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    Jessie’s Fund

    Communicating through music

    Jessie’s Fund helps children with additional and complex needs or serious illness to communicate by using music, when other methods may not be available to them. Music can provide a powerful and profound way in which children can express themselves and connect with the world around them.

    Jessie’s Fund is a registered charity working all over the UK. Their recent ventures have brought them to the North West of England. Here, we talk exclusively to Executive Director, Rebecca Ellis, about how this worthwhile cause came to fruition and how it truly is making people’s lives better…

    What does Jessie’s Fund do?

    We fund music therapy positions in children’s hospices and hospital wards and provide them with instruments to use.

    We also offer training courses for staff working in health, education and social care to help them become more confident in using music to help children communicate.

    Our highly trained musicians run projects in specialist school settings and upskill staff to use music throughout the school day.

    There are also individual financial grants available for those who otherwise wouldn’t be able to access music therapy.

    How did Jessie’s Fund get started?

    In 1994, Jessica May George, a bright and musical girl, was suddenly diagnosed with a rare and inoperable brain tumour.

    Jessie’s Fund was established with the aim of meeting the cost of her planned treatment in the USA. Jessie herself named the fund, but she tragically passed away just five months after her diagnosis, before she could travel to the States. Following her passing, her parents, professional musicians Lesley and Alan, decided to use the fund to help other children communicate through music.

    When Jessie accessed hospice care, there was no music therapy in any of the eight children’s hospices operating in the UK. Since 1995, Jessie’s Fund has helped 54 children’s hospices by providing musical instruments and establishing music therapy positions in 44 of them.

    What is your role at Jessie’s fund and what is it about their mission that most resonates with you?

    I am very lucky to be the Executive Director at Jessie’s Fund. We are only a small team so it is a varied role, including visiting projects and fundraising.

    I am a musician, and also a teacher who has worked in a range of specialist settings. I have seen how powerful it can be to use music with children with a range of needs, often bringing out responses in a way that nothing else can, and how many staff in these settings say: “I’m not a musician” or “I can’t sing”.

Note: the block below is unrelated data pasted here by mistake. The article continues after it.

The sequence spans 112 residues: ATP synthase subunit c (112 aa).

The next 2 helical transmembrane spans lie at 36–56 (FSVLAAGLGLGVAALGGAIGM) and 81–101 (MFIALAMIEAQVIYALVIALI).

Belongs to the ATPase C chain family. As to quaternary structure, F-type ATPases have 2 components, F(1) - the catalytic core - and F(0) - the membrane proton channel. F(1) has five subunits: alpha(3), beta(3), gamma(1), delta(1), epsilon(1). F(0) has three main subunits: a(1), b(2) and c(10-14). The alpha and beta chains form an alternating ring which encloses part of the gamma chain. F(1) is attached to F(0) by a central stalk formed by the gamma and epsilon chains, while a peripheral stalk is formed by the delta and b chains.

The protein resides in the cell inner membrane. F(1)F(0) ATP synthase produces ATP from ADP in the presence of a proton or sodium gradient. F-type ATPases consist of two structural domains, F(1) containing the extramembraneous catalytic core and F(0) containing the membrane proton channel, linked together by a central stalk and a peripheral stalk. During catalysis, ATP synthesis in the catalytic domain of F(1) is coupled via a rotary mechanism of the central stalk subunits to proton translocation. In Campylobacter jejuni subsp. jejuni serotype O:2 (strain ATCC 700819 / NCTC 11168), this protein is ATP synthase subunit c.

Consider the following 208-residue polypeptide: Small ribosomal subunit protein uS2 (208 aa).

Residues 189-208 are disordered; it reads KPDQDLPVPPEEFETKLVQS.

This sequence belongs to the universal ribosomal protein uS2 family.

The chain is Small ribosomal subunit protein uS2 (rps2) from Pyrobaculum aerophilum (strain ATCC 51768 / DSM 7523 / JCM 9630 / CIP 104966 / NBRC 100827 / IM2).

I am passionate about our mission to empower all staff to feel confident to use music with the children they support, to give them as many opportunities to express themselves and have as much fun as possible!

    What work are you currently doing in the North West of England?

    We have just finished our first year of a partnership with the Royal Northern College of Music.

    We offer the opportunity for eight students per year to receive training from Jessie’s Fund and then shadow our musicians on school projects throughout Manchester. This initiative helps support new musicians entering the sector, while also allowing us to build new relationships with schools in the area and assist more children and young people.

    One of the students said:

    “Spending five days shadowing Tom and Hannah at Springside School has been a fantastic experience. I feel as though I have seen the powerful effect of music in engaging and developing the children involved, as well as having interactions that leave both us, as the musician, and the children and staff taking part fulfilled and rewarded.

    “It has been a great experience and one of which has left me inspired to delve further into this realm of work.”

    We are looking forward to running the project again this year and returning to schools in the area.

    We also did a fantastic songwriting project for Eurovision. Students with autism from three schools in Merseyside came together at the Shakespeare North Playhouse in Prescot to share the songs they wrote together with our musicians. My favourite was all about eating your vegetables!

    We are currently expanding our work in children’s hospitals, with creative music projects in Leeds, and hopefully in Bradford too.

    What is the impact that Jessie’s fund had on the children it supports?

    We recently helped a young girl with autism through an individual music therapy grant. Her music therapist recently wrote to us to say:

    “Thank you to Jessie’s fund for funding music therapy sessions for Jade. She has shown so much progress over the last six months, going from a non-verbal child to singing words and now speaking them. Music has been such a lifeline to her in terms of expressing herself and making meaningful connections with her mother who participates with her in the sessions.

    “We hope that these sessions will have a lasting impact as music therapy will now be funded through her school and her parents now have the skills to continue using music at home to support her communication and social relationships.” 

    What three words have the children, or their parents, used to describe the music therapy they have received? 

    This is an interesting one as a parent recently told us: “It is hard to put into words the impact that music therapy is having!”

    But some that other parents have shared are: “Essential”, “transformational” and “a lifeline”.

    For more information on the grants that Jessie’s Fund offers, or how to donate or fundraise, visit their website here

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